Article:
Sonia Tilson reviews Beyond Vision by Allan Jones (McGill-Queen’s University Press, 2018, 311 pages, hardcover).
In this extraordinary autobiography, Beyond Vision (McGill-Queen’s University Press 2018), Allan Jones describes how he overcame the combined effects of a deeply troubled childhood, personal identity problems, the gradual development of total blindness, and of serious and painful illnesses, to live a full and satisfying life. His aim in writing this profound and often dryly humorous book is that others might be helped by his story.
Jones suffers from retinitis pigmentosa, a progressive condition for which there is as yet no cure. He describes the moment when, as a young man, he first heard the fateful diagnosis:
So here I am with the doctor, frozen in his gaze, the test results spread out upon his desk. The silence stretches on. “I said,” he finally intones, slowly and carefully as though I may have misunderstood him the first time, “that you are going blind. You may as well get used to the idea.” After a few moments my eyes slide to the window, but I am not looking at anything out there. It is as though I were becoming aware of an enormous dead-white eminence, something like the sheer face of a great chalk cliff, one that I am going to have to climb. (Beyond Vision, p. 33)
While still able to see a little, Jones first went to Japan in 1968 on a one-year teaching contract in Kofu, during which time he became interested in Buddhism as well as in the changing structure of Japanese society. He loved his time there: the courteous, friendly people, his little tatami-mat apartment and the serene, still faintly visible raked sand and rock gardens in Kyoto. In the following year, white cane in hand, he went pack-backing in India, where in Calcutta he encountered poverty such as he had never before imagined:
I threaded my way among the prostrate forms on the sidewalk and their sorry little bundles, not wanting to see any of this. At one point I found that the body around which I was edging seemed to be a corpse. I lurched away and almost fell over a woman who was sitting up nearby, stopping just in time. I stared down at the bowed figure wrapped in a greyish rag that once might have been a sari. Then she raised her face, and we were looking directly into each others eyes. (Beyond Vision, p. 45)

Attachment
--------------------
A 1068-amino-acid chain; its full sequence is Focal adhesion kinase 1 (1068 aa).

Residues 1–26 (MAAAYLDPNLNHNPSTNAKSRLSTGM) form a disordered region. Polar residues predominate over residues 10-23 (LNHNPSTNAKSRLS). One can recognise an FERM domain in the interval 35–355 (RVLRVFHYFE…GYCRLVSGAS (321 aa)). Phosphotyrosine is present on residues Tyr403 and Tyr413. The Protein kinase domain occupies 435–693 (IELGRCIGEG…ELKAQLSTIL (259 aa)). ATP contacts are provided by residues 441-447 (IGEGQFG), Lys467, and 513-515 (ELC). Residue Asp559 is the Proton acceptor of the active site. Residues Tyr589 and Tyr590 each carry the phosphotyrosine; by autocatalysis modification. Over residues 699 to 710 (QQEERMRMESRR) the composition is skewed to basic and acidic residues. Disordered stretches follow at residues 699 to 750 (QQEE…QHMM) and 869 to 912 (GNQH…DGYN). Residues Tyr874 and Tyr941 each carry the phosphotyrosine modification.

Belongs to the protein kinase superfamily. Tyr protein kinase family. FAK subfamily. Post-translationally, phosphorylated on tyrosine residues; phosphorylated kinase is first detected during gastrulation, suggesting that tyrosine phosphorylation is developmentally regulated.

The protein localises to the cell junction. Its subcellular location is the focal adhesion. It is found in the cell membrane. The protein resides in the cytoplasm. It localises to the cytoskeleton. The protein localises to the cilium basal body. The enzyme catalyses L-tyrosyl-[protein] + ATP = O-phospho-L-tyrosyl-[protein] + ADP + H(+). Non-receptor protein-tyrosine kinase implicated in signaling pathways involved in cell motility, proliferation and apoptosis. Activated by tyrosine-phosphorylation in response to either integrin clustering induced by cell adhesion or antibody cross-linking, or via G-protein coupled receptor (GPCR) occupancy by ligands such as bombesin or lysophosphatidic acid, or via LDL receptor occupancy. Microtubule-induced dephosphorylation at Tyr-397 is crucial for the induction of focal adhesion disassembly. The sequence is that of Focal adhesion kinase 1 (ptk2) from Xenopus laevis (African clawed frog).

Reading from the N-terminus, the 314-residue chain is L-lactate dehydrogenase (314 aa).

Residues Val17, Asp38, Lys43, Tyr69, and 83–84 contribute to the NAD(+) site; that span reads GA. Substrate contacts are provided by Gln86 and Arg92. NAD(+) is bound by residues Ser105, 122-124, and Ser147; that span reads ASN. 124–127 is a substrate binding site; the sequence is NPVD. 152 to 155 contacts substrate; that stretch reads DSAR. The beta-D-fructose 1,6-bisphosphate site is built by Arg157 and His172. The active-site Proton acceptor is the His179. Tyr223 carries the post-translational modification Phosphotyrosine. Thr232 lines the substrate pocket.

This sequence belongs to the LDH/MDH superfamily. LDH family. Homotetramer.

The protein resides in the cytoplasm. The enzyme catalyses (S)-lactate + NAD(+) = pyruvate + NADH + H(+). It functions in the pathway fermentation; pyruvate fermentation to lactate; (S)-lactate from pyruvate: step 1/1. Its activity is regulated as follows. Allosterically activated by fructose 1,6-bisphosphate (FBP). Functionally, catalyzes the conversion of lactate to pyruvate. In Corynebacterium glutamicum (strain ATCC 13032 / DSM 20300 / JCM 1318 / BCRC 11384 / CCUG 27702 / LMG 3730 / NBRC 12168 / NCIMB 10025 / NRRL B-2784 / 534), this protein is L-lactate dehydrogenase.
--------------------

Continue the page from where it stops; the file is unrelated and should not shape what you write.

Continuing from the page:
A few years later, in 1974, Jones was in Yokohama on a Killam Doctoral Fellowship studying the political culture of Japan. In 1977, as Canada’s first blind diplomat, he was posted to Tokyo, first as a cultural affairs officer, and then as a political affairs officer concentrating on Japanese party politics. His next posting was to New Delhi in 1987 as political counsellor reporting on national politics and security concerns, particularly with regard to the destructive phenomenon of Hindutva or “Hinduization,” the funnelling of Hindu fundamentalist religious energies into militant mass movements bent on achieving political power over Muslims and low or no-caste Christians.
While in India, he became increasingly fascinated and challenged by the philosophical tradition of Advaita Vedanta. He describes how the study of Advaita slowly enabled him to grasp the distinction between the ego and the deep self, thereby revealing the liberating truth that our essential identity transcends the physical body; that the self does not go blind: “According to Advaita, the true self or Atman that is one and the same for all of us remains unbound and untouched by the vicissitudes of Karma.”
Incidentally, Jones’s blindness throws an interesting light on his experiences in Japan and India. We get a sense of his surroundings not of course from pictorial details but from descriptions of the sounds, smells and physical texture of his postings: the dense crowds and, to him as a very tall blind man, the dangerously low-hanging street posters in Tokyo; the “omni-tonal white noise’” of parakeet flocks, the horns and smells of unmufflered cars, the street cries, and the silken dust that lay over everything in Delhi.
While Jones writes from the point of view of a blind man, this beautifully written book should be of interest to a much wider readership. The vivid and fascinating autobiographical material and strong narrative flow make Beyond Vision an accessible and invaluable resource for all who seek to understand how to transcend their limitations and live a serene and fulfilling life.
Sonia Tilson is from Swansea, South Wales. After emigrating to Canada, she taught English at high school and university level in Ottawa. She has published two novels: The Monkey Puzzle Tree (Biblioasis 2013) and The Disappearing Boy (Nimbus Publishing 2017).
[feature photo credit of Dover: Debra Martens]